Foreignnewspapers celebrates the Saudi, Moaz Bou-A'isha's success
TheSaudi young man, Moaz Bou-A'isha, has achieved tremendous scientificexcellence, represented in the use of 3D printing technology in the fields ofmedical and scientific research to combine medicine and engineering.
Moaz was born in Al-Khobar, his childhood lived in the industrial city of Jubail under the auspices of the Royal Commission for Jubail and Yanbu, studied public education there, and then left for a scholarship to return home.
As anexcellent surgical engineer in the Department of Neurosurgery, Moaz, whocombined three specializations, worked on the use of 3D printing technologywhile at the Victoria General Hospital in London, and carried out uniqueresearch projects during his mission, representing the Kingdom of Saudi Arabiain nearly 40 international and regional forums.
Moazreceived many awards and achievements— Moaz, who launched Bananinitiative to provide 3D printing prostheses for children of war, is acertified MIT University expert in the field of 3D surgical manufacturing, anda specialist in 3D printing and surgical planning at King Fahd Medical City.
Inan interview with Al-Arabiya, Moaz says that 3D printing is often used in thestage of surgical planning, by taking CT images and converting them to 3Dmodels to be printed; so that the operation can be performed on the printedmodel before performing it on the patient, to avoid the expected risks.
Talking about his presence in Jubail, Moaz says: "Being in the Royal Commission for Jubail and Yanbu helped me a lot— most of the people around me are engineers, doctors, and industry professionals. I had a passion of exploring and asking about English terms. In the same time, I had time to practice sports and read along with my family support, which has been an effective role in developing my cognitive skills and identifying my tendencies".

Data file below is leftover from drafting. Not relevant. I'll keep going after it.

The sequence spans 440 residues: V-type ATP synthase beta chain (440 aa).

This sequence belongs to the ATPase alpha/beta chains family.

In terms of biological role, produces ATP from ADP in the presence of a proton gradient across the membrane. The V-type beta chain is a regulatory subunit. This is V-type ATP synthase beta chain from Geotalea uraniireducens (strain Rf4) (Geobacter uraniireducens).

Moazadded: "I was interested in pursuing documentary programs, which talk aboutmaking things, and then I was interested in nanotechnology until I learnedadvanced things in renewable energies. In my elementary school, I receivedsupport from my teacher, Saud Al-Enezi, until I participated in the robotclub in the Royal Commission in Jubail, where the first participants were threescientific teams from Jubail and Jeddah, and then I entered the firstcompetition in Jordan and got second place in the Middle East".
Moazhas global participations— He represented the Kingdom of Saudi Arabia in theUnited States as the leader of the Robot Club, during elementary andintermediate school. From early on, he employed the robot in the educationalstages, and then he turned to the use of technology to serve humans in thefield of health and rehabilitation of patients.
Moaz continued: "At the University, I focused on the use of 3D printing technology in all my projects, until I got a certificate in this specialization as a trainer of manufacturing technology, and I'm still working in this field until now, and after returning home I worked to use this technology in the surgical field".
Moazspoke about the difficulties of understanding the technology and therelationship of engineering with medicine, and how to introduce thistechnology. A three-dimensional unit and surgical planning was presented to theMinister of Health in one of the medical cities in the Kingdom of Saudi Arabia.Thankfully, the idea was accepted".
"Thebiggest challenge was to introduce this technology," Moaz added, "King FahdMedical City was persuaded to provide this specialization, and establish aunit to be distinguished on the Middle East level. I became responsible forsetting up a 3D printing and surgical planning unit. The unit was built after10 months of work and I established an entrepreneurial company to providesurgical planning services to employ 3D printing technology in oncologyrehabilitation".
Moazconfirmed his interest in finding engineering solutions to medical problems,and said: "Physicians and surgeons are concerned with medical problems, andengineers complement their work; so merging the two specializations has apositive impact in finding solutions to the problems, and the engineer candevelop simple solutions to problems that may be medically problematic. I wasable to perform 50 specific surgeries at the Victoria Hospital to identify thesurgical side, with training in integrated engineering courses".